Linked by Thom Holwerda on Tue 3rd Sep 2013 05:39 UTC
Microsoft Ever since Stephen Elop became CEO of Nokia we knew this outcome was inevitable. It was his job to make it as easy as possible for Microsoft to acquire the vital parts of Nokia, and here we are: Microsoft is acquiring Nokia's devices unit for 3.79 billion euro, and another 1.65 billion euro for its patents. It's a bit of a complicated deal in that Microsoft buys the Asha feature phone brand and Lumia smartphone brand outright, but will only license the Nokia name for current Nokia products; the Nokia brand will remain under the control of Nokia the company. This means Nokia as a phone brand is effectively dead.

In addition, Stephen Elop will return to Microsoft. I'm sure entirely coincidentally, Ballmer announced recently that he's stepping down.

All this was as inevitable as the tides rolling in. Nokia has been going downhill and has stagnated ever since the announcement it would bank its future on Windows Phone. It went from being the largest smartphone manufacturer to an also-ran, which is made painfully clear by the fact that Microsoft paid more for Skype than it does for Nokia's devices unit.

A painful end for a once-great phone brand. This was the plan all along, and in essence, Nokia's board has executed it masterfully; the Finnish company has switched core markets several times in its long, long history (it started out as a paper company), and the unprofitable phone business was a huge liability for the company, despite claims by some that Nokia was doing just fine. Nokia's board has masterfully gotten rid of this money pit so it can focus on the parts that are profitable.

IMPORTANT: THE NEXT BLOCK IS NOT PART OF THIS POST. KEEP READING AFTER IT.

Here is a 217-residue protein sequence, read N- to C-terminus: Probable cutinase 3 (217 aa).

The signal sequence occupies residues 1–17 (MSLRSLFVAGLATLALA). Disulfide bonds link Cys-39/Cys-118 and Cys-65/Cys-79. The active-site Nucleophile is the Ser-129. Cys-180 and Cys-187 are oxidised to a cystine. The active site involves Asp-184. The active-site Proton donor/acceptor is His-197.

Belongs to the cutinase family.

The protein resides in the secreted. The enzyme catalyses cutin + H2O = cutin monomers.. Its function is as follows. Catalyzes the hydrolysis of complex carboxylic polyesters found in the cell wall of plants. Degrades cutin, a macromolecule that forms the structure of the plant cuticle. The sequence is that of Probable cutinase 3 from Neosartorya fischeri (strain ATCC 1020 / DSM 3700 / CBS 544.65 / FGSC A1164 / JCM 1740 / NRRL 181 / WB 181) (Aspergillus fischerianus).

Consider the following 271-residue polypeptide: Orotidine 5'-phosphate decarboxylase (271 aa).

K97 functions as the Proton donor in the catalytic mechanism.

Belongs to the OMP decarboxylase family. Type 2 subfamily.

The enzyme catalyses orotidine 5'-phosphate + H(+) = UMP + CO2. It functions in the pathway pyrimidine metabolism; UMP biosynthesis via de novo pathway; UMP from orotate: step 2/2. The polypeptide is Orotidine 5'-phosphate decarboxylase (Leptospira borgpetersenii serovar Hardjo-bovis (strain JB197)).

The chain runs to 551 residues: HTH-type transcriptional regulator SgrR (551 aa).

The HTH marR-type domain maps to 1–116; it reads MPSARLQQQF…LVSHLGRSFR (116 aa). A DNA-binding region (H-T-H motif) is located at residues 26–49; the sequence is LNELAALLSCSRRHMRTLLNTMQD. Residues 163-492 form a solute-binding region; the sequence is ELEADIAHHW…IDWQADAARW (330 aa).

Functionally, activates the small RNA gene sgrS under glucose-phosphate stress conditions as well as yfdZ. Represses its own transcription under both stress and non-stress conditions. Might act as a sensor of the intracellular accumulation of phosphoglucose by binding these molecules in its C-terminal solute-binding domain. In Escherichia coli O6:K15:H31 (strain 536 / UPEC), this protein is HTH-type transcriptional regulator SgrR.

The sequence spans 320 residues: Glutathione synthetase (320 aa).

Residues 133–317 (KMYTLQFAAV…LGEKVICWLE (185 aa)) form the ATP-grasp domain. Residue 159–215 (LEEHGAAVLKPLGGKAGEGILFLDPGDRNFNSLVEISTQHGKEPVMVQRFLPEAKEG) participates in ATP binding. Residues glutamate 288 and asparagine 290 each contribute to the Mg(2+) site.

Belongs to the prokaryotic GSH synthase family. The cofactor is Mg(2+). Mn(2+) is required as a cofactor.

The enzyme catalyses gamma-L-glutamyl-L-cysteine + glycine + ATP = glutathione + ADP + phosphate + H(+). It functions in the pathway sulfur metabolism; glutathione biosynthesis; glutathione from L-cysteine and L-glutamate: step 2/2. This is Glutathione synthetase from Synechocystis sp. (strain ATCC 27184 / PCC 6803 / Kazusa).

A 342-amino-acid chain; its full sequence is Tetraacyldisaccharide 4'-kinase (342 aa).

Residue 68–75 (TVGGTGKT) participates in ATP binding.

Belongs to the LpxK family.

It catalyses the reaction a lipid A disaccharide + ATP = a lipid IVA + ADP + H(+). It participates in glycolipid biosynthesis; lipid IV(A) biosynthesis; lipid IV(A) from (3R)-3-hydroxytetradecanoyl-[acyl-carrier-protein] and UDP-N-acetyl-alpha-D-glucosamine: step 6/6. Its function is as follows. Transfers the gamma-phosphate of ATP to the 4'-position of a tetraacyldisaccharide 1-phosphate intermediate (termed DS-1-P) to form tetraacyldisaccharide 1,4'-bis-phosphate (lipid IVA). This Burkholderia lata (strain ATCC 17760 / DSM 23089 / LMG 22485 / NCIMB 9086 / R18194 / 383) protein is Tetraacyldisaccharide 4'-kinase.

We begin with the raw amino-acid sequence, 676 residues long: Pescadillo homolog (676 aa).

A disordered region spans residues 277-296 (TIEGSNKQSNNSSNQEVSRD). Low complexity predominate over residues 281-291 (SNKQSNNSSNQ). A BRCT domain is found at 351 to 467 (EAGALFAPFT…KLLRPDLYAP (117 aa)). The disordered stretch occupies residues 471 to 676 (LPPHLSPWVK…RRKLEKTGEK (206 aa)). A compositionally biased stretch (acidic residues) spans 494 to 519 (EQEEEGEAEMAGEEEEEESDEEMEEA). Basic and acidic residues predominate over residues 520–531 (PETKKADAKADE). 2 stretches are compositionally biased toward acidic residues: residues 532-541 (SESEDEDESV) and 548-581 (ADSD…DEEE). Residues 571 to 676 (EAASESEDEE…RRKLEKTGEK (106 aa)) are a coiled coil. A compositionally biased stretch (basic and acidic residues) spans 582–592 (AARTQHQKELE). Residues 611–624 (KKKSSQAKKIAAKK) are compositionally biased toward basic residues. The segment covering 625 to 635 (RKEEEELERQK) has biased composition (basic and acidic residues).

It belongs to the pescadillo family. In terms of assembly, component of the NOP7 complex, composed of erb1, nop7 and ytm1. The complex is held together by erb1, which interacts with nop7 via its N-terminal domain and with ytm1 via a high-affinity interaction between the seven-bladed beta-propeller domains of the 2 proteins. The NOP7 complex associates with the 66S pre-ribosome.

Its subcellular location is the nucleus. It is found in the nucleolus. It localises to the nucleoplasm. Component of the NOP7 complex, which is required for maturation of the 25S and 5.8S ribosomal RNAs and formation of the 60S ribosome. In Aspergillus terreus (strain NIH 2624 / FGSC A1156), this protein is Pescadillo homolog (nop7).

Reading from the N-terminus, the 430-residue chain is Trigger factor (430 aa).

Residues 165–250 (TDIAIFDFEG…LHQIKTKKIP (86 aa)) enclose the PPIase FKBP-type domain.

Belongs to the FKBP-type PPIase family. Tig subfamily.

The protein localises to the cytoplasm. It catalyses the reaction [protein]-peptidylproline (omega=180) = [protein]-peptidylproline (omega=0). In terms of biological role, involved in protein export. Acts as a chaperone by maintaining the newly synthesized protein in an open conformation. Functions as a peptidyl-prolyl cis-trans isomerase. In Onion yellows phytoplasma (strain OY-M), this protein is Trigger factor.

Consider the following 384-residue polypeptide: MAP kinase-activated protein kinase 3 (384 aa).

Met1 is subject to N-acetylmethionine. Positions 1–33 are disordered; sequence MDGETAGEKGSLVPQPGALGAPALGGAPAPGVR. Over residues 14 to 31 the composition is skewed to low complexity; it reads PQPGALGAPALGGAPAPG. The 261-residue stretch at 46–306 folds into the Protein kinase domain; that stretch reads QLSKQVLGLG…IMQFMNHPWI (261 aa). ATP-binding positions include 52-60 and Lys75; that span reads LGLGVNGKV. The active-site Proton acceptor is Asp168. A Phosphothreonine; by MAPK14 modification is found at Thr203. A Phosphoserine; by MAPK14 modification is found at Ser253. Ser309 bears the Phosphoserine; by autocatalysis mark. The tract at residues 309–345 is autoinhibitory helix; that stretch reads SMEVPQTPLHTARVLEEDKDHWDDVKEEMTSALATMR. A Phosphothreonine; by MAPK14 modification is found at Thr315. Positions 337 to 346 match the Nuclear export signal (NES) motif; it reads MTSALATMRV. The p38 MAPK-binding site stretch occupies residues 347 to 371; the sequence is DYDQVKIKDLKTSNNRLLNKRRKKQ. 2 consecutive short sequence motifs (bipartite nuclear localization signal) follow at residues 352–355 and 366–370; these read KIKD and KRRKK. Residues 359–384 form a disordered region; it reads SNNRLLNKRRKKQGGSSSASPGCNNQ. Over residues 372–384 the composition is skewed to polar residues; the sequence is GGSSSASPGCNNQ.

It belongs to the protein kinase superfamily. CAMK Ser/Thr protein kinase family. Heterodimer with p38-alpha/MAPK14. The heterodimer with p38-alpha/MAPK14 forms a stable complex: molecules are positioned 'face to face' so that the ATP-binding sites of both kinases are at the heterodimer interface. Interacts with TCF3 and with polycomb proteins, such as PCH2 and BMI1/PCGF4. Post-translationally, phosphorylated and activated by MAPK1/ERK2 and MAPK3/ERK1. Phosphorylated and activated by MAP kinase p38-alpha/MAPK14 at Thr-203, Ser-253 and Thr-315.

And, as always, the next Lumia will turn it all around.

Permalink for comment 571198
To read all comments associated with this story, please click here.
Member since:

My phone is a bottom-end (2G) Nokia 100, which runs the S-30 operating system. I think these are only sold in Asia (I live in Taiwan). It retails for around US$50, but mine was free from the phone company in exchange for a two-year contract.

They're also sold in the UK. They cost around £20 sim-free (that is, off contract) in high street shops. A couple of my friends have it - it makes a great hiking, camping and festival-going phone, apparently, because it lasts weeks without needing a recharge, and because it doesn't feel like a big deal if you lose it.

I wonder if Microsoft intends to continue these bottom-end phones. There's still a solid market for them in many parts of Asia, but I guess there are plenty of Chinese manufacturers who'd be more than happy to fill the gap.

Reply Parent Score: 3